A Norwegian woman died on Monday after contracting rabies during a vacation to the Philippines in February.
On her trip, Birgitte Kallestad rescued a puppy she found on the side of the road and took it back to the resort where she was staying at the time, according to the Washington Post. There, the dog started to bite her, although she did not think the wounds were serious.
A health worker, Kallestad simply washed the cuts without seeking additional medical treatment, her family shared in a statement given to Norway’s state-owned broadcaster NRK, according to USA Today.
Although she did not immediately fall ill when she returned home, Kallestad was admitted to the hospital on April 28, the family shared in the statement.
Prior to her hospitalization, Kallestad — who was 24 when she died — had made several trips to the emergency room, where doctors were unable to identify her illness.
Doctors first began to suspect Kallestad was suffering from rabies last Thursday, after being informed that during her time abroad she had been bitten by a dog, reported local media outlet Verdens Gang, according to the Washington Post.
This is the first rabies-related death reported in Norway in over 200 years, according to the BBC.
“Our dear Birgitte loved animals,” her family said in the statement, according to the Washington Post. “Our fear is that this will happen to others who have a warm heart like her.”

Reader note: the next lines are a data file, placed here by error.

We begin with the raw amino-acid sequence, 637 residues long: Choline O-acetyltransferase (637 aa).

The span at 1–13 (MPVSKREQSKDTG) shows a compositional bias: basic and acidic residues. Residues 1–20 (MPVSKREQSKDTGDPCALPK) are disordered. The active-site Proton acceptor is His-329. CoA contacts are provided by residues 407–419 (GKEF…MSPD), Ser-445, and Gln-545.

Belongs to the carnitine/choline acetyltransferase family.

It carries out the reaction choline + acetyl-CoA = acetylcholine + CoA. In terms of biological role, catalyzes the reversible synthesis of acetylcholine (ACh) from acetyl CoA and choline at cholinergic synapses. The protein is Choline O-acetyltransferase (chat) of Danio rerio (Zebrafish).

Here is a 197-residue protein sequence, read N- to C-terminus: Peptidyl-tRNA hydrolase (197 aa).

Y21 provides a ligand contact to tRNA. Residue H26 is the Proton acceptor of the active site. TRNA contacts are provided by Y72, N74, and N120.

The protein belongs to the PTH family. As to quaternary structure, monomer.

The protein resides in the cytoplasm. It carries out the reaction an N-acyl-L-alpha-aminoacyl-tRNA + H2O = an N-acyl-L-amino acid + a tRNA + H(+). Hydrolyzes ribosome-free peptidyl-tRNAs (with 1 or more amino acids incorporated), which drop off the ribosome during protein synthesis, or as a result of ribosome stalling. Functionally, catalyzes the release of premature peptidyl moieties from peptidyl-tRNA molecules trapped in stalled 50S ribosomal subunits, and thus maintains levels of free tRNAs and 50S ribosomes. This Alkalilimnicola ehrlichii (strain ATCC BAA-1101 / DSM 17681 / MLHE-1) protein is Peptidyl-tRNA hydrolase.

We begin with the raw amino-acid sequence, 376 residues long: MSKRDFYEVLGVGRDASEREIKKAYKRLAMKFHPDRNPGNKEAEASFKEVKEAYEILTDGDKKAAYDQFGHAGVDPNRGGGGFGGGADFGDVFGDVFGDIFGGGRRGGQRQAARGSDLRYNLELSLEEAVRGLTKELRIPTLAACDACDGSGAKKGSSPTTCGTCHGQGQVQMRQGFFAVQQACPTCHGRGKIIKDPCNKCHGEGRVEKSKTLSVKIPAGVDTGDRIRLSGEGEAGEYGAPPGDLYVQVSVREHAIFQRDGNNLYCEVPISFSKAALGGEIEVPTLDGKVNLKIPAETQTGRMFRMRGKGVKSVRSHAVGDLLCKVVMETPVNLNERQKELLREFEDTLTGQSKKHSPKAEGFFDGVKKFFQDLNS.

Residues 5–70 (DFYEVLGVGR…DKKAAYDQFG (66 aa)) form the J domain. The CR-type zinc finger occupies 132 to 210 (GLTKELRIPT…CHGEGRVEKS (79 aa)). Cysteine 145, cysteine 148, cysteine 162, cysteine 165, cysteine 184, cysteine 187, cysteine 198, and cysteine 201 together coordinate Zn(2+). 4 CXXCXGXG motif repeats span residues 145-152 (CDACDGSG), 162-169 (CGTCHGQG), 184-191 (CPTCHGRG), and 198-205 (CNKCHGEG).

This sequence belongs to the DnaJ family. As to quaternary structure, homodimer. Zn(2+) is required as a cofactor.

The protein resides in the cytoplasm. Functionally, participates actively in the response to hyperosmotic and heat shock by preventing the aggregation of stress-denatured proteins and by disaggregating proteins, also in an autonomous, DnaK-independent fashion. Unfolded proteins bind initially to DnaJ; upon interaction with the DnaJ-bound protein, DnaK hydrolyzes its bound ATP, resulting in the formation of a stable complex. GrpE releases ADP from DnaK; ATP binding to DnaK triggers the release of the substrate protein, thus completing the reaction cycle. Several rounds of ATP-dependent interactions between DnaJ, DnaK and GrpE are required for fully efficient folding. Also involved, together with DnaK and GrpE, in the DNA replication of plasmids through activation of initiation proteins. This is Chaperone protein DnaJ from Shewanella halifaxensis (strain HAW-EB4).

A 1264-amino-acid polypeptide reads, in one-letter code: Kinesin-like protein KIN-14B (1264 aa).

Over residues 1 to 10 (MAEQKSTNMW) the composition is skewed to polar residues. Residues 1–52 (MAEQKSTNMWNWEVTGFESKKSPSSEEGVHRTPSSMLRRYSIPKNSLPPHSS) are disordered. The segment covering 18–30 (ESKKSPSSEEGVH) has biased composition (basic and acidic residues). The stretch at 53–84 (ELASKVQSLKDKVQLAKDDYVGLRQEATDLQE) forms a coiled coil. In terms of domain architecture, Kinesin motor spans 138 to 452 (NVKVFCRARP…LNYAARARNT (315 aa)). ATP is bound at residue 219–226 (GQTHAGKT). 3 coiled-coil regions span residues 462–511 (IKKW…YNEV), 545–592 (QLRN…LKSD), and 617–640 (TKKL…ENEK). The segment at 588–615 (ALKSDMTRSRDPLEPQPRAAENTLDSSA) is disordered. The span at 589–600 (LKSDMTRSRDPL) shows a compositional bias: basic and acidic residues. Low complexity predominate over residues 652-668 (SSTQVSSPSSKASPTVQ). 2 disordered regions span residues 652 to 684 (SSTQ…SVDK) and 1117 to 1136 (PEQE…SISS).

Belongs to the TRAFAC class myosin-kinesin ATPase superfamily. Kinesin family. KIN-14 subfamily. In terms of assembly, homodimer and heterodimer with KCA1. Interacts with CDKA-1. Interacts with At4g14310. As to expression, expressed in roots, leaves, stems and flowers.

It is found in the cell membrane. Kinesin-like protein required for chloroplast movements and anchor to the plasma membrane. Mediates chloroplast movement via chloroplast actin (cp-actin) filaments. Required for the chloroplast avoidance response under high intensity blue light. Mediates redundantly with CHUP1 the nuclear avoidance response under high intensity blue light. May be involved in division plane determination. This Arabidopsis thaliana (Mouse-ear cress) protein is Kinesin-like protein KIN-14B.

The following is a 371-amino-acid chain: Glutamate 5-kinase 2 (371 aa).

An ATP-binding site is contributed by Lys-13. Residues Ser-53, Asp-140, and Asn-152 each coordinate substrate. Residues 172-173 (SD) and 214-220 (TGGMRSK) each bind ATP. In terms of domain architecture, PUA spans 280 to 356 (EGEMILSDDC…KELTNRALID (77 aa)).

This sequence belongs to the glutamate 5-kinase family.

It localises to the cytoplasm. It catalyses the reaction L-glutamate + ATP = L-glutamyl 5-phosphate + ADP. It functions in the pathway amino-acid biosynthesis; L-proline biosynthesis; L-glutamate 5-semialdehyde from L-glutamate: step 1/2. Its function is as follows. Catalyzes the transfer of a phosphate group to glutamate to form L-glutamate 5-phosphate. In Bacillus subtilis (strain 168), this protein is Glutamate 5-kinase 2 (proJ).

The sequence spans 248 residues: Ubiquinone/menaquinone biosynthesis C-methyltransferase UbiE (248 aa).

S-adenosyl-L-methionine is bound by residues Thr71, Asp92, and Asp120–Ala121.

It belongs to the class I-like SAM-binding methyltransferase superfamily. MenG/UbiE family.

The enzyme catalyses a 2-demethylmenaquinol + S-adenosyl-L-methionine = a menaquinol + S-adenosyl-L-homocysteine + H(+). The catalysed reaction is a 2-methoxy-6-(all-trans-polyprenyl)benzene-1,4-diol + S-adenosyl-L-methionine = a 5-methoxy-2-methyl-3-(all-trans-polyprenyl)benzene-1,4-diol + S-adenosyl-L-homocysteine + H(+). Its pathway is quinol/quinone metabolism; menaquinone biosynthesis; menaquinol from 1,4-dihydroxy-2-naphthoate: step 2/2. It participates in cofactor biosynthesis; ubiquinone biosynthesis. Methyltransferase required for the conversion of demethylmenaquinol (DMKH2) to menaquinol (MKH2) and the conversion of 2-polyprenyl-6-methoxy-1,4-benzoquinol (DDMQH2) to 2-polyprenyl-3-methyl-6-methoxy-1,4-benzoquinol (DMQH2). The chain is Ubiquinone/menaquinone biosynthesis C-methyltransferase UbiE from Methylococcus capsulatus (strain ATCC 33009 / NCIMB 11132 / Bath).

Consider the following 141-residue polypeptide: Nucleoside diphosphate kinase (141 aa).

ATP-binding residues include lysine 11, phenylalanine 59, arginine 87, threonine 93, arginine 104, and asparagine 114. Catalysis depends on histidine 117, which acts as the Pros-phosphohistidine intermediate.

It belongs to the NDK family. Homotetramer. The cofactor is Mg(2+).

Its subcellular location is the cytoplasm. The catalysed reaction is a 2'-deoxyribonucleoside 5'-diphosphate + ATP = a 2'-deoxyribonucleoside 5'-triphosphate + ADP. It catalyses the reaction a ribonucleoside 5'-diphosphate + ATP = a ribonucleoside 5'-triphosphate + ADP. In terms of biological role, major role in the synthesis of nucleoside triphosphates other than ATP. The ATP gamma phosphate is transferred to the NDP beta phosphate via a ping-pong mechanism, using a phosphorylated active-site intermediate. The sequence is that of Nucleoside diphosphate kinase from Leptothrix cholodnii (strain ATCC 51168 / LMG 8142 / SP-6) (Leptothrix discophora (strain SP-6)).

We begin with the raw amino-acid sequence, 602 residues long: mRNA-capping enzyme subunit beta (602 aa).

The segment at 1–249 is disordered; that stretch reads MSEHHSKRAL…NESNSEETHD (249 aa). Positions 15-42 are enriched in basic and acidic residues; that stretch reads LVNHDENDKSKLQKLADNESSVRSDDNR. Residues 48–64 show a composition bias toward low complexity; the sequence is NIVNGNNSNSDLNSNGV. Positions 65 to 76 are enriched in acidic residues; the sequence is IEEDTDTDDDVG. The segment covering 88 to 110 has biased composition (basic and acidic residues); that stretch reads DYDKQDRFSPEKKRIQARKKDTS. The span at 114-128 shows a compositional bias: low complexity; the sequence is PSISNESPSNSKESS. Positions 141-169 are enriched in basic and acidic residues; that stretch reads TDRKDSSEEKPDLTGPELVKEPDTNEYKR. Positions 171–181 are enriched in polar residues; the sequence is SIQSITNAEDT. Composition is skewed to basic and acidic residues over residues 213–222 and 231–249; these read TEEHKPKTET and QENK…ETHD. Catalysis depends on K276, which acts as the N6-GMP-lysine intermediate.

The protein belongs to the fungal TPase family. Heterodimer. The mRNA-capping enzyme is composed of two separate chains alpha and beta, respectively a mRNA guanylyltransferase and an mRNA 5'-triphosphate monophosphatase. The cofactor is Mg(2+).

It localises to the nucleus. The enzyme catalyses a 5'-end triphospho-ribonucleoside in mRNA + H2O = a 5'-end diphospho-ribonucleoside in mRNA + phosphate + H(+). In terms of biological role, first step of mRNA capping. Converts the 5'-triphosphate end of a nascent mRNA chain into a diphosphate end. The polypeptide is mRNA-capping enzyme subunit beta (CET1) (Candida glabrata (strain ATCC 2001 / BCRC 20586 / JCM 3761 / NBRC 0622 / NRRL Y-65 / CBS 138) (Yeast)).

Although Rabies vaccines are not required under Norwegian law, the country’s Institute of Public Health recommends them for those traveling to several countries where travelers have a high-risk of contracting rabies, including the Philippines, the BBC reported.
Over 59,000 people die of rabies every year, according to the World Health Organization.
The rabies virus spreads from animal bites, typically from coyotes, raccoons, bats, foxes and other animals carrying the disease. Rabies infects the nervous system quickly with symptoms that can include a fever, muscle spasms, headaches, mental confusion and more, and is almost always fatal, as there’s no effective treatment. The best method to avoid contracting rabies is for people to get vaccinated if they believe they’ve been infected, and to vaccinate animals.
Symptoms of rabies can develop as early as nine days after exposure or as late as seven years. The disease travels from the site of the bite to the brain through the nerves, according to the CDC.
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